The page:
On October 24th, 2012, one day before Eid, Momina Bibi is gathering okra with her two grandchildren, Zubair and Nabila in Waziristan. The family sings old songs in Pashto and glances up at the blue sky. Momina is called “the string that holds the pearl together”, the glue of her family. As the children help their grandmother, they hear the low buzzing of a drone. The ground shakes beneath them. The air smells poisonous. Momina Bibi is ripped to shreds, her arms and legs blown off, her death witnessed by Nabila and Rehman.
The children come before Congress to tell their story. Five congressmen show up. Rehman states he prefers grey skies, because then the drones don’t fly. The world turns its cheek. This is the world, high on 9/11.
On a spring day in 2012, I exit the freeway. I spot a homeless veteran, his sign stating he served in my motherland. I open my window and hand him an apple and $2. I tell him I am Afghan. He tells me he is sorry. I ask, “for what?”. He tells me, “for ruining your country”. His eyes tell me he has been to Hell before. He is one of over 108,000 homeless veterans. This is the world, high on 9/11.
On the morning of March 4, 2015, a bright, snow-lit morning in Dallas, TX, Ahmed Al-Jumaili steps outside. A newlywed, he has escaped the war in Iraq and is savoring his new life in America. The 36-year-old, who had immigrated to the United States 20 days earlier, joined his brother and wife taking pictures in the parking lot of a Dallas apartment complex amid the snow. In the middle of the white snowfall, Al-Jumaili was shot by a rifle, targetted for his race. I imagine the red against the white; blood mixing in with the icy ground. A few hours later, Al-Jumaili is dead. This is the world high on 9/11.
Operation Enduring Freedom does nothing but endure.
This is the day the people of Iraq and Afghanistan were served a death sentence. The day that 3,000 American lives were sacrificed, so that the superpowers of the world could begin a business, profiting off the lives of poor and minority U.S. soldiers.
In this brave new world, drones spread democracy, and fires start freedom. In this world, toddlers are called terrorists for throwing stones, and racist snipers are called heroes.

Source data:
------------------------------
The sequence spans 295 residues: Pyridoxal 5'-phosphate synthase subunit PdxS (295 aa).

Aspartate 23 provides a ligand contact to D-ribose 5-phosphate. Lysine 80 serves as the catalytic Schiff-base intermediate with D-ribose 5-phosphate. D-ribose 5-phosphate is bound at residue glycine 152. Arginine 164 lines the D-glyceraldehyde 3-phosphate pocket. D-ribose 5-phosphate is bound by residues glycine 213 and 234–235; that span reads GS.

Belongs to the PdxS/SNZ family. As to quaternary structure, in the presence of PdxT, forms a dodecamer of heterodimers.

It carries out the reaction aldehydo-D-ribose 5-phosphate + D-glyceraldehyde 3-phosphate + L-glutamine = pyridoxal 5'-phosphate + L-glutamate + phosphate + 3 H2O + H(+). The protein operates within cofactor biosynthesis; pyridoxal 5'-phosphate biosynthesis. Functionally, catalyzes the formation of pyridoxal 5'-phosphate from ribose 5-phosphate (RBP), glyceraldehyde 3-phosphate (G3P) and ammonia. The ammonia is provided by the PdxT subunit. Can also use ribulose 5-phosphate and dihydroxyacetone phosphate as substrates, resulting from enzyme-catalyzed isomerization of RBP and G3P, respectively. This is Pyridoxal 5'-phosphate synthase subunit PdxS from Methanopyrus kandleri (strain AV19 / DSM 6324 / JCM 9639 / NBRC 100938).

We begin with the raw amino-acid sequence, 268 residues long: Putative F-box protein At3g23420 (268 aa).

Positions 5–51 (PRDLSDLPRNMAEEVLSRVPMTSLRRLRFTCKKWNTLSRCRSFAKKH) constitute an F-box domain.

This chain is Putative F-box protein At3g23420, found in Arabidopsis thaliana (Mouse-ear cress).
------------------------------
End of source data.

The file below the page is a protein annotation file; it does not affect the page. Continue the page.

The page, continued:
The figures are staggering. 27,000 in Afghanistan, 22,000 in Pakistan, 1 million in Iraq. 762 Muslim-American men taken, most of them never to return, taken to secret prisons or deported. Whats even more staggering is these figures are under-reported and could be inaccurate. Millions displaced, millions injured. Infrastructures left completely in shambles. War crimes. U.S. soldiers raping and maiming prisoners. Coercion. Torture. Unlawful detainment. Abu Ghraib.
The place where people look like me is called the Drone Capital of the World. Children are afraid to play outside. Like a machine, this war took an entire generation of babies and churned out bodies without souls.
This war pit brother against brother. Half of the Afghan heart is in Pakistan, where our own Pashtuns pledge allegiance to the ISI and completely disregard their Afghan roots – divide and conquer.
This war pit the cross against the crescent. For thousands of years, Muslims and Christians co-existed, albeit with tension, but nothing on the scale of what ISIS has executed.
Our youth. Our American youth. 7,000 lives taken. The colonizing superpower stripped all the rights of black and brown minorities, and then sent them off to kill and be killed. The potential. What our boys and girls could have become, instead of sitting at edges of freeways, begging for coins, OD-ing under bridges, living without limbs.
My people are dehumanized. They are not worthy of love, of sympathy. Muslims are not worthy of a nod. Our identities are mandated to us, not by us. And those who look like us share the same fate: the gudhwaras shot up, the synagogues desecrated. Don’t get caught looking like us, you too might end up the victim of a hate crime. Anti-Muslim hate crimes are still five times more common today than before 9/11.
I came of age in the rubble of those towers. I learned how to defend myself, learned how to laugh it off, learned how to inform instead of cry. I learned that no matter what I did or do, I’ll be different. I learned to make peace with that.
As another year passes by, as we commemorate the immense loss of life once more, I find myself apathetic and numb. I tried my best to post this blog yesterday, but in my heart of hearts, I don’t think I have much left to say.
How much longer can this operation endure. How many more prisons? How many more interrogations? Hate crimes? Funerals? 14 years of lies, deceit, of creating links where there were none, of profiling those who were innocent, of raping women in front of their husbands, of maiming children for play.
14 years, of a world high on 9/11. How many more bodies must hit the floor?